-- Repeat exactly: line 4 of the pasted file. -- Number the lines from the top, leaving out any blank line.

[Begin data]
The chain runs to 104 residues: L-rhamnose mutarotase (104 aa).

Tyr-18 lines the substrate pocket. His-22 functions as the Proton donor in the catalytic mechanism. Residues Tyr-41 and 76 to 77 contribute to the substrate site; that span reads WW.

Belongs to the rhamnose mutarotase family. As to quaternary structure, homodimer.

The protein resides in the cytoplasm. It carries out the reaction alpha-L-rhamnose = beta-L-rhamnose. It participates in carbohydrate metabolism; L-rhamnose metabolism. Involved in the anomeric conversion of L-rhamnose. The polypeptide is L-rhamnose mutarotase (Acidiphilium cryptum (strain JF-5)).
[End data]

The protein resides in the cytoplasm. It carries out the reaction alpha-L-rhamnose = beta-L-rhamnose. It participates in carbohydrate metabolism; L-rhamnose metabolism. Involved in the anomeric conversion of L-rhamnose. The polypeptide is L-rhamnose mutarotase (Acidiphilium cryptum (strain JF-5)).